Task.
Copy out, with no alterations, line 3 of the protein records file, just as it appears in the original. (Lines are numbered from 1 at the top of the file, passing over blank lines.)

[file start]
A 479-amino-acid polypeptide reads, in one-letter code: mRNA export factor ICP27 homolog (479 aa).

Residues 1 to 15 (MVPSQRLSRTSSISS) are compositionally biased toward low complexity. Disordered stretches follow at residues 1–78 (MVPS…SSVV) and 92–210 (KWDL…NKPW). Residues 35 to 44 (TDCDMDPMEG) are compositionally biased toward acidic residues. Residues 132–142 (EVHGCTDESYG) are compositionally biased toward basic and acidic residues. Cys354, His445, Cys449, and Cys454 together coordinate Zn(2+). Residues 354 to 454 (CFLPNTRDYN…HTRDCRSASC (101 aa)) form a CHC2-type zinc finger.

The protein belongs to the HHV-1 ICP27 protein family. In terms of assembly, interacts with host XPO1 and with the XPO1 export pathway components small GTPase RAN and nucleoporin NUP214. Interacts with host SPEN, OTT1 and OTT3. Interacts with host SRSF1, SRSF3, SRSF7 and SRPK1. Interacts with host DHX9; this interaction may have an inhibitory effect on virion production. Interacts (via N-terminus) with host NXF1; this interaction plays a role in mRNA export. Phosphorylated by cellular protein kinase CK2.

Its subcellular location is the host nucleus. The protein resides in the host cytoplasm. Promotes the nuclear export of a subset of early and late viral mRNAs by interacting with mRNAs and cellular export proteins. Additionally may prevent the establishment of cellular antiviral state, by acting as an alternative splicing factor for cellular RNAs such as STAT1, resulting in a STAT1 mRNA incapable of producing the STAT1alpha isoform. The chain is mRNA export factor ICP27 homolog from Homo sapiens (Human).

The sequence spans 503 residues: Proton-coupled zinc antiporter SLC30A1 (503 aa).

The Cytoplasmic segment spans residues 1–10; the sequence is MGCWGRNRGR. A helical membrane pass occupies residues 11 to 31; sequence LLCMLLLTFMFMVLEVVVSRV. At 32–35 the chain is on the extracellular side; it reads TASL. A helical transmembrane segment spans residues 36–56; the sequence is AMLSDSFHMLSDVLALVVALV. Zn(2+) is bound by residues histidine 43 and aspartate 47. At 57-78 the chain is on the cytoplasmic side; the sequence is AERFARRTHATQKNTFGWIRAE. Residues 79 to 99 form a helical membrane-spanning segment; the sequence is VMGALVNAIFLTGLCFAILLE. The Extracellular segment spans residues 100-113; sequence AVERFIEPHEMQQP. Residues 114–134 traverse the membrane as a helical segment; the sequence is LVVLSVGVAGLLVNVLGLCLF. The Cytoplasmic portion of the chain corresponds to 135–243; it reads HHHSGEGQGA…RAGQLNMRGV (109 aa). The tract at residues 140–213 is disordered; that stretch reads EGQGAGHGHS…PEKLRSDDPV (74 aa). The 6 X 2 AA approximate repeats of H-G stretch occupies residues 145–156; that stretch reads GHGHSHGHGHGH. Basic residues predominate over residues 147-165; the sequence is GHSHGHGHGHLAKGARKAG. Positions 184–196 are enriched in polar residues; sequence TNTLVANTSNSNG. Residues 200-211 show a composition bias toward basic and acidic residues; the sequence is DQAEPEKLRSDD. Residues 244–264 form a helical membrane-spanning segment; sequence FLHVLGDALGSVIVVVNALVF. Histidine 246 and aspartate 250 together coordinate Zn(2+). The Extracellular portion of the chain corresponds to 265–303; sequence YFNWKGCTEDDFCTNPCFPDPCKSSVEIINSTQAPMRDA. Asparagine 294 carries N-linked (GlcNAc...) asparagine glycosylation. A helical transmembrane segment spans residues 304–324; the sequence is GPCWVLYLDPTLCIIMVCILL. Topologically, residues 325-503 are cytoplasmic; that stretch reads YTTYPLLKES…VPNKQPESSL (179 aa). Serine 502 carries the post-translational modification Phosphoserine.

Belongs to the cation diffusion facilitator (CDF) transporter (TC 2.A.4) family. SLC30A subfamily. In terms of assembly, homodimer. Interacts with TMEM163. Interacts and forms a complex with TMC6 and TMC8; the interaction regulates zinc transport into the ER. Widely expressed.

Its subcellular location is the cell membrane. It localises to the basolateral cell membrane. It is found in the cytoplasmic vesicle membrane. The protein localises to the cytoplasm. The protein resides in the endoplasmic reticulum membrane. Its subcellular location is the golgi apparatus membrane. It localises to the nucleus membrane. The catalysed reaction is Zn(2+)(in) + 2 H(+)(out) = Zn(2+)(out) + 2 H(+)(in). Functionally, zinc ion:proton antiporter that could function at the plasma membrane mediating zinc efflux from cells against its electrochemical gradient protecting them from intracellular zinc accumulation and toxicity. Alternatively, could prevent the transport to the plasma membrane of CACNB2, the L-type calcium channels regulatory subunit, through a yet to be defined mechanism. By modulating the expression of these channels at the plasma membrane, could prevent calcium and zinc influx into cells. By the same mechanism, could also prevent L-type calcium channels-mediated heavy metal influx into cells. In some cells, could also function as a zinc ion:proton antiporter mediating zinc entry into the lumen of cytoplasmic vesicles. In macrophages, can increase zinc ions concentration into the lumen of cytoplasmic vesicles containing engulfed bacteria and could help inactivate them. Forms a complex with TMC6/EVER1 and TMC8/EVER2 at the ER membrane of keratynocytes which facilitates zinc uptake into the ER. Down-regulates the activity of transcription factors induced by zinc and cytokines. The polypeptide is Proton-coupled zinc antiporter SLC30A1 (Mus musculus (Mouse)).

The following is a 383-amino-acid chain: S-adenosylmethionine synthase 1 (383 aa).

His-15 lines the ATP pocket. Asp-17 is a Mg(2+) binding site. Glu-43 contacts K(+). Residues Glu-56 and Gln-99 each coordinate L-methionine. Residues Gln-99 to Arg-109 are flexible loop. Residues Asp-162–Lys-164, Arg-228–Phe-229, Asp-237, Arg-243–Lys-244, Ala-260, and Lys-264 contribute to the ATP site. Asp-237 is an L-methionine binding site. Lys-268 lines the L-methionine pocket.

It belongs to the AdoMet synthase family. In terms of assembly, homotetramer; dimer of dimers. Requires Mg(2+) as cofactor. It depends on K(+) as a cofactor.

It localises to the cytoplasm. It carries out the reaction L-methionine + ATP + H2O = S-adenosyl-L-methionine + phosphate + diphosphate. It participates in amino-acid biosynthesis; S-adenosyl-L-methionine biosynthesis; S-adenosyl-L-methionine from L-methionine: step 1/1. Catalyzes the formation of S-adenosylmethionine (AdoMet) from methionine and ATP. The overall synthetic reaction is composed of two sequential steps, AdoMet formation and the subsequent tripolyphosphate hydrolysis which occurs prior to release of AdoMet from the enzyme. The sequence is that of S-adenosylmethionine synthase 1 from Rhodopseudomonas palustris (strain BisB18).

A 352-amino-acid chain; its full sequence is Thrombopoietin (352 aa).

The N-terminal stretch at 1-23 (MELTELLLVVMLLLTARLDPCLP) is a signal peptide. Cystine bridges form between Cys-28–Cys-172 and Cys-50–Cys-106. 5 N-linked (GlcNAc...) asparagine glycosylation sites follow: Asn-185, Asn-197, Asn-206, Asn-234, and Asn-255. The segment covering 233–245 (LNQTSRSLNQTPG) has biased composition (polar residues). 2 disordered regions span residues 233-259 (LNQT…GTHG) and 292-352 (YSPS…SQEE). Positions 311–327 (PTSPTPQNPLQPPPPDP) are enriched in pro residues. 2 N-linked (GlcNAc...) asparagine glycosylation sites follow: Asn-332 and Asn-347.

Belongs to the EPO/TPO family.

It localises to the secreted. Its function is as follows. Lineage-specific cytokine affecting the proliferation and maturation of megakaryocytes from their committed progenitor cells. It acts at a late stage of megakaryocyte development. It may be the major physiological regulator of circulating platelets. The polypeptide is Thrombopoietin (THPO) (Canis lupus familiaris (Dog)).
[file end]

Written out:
The protein belongs to the HHV-1 ICP27 protein family. In terms of assembly, interacts with host XPO1 and with the XPO1 export pathway components small GTPase RAN and nucleoporin NUP214. Interacts with host SPEN, OTT1 and OTT3. Interacts with host SRSF1, SRSF3, SRSF7 and SRPK1. Interacts with host DHX9; this interaction may have an inhibitory effect on virion production. Interacts (via N-terminus) with host NXF1; this interaction plays a role in mRNA export. Phosphorylated by cellular protein kinase CK2.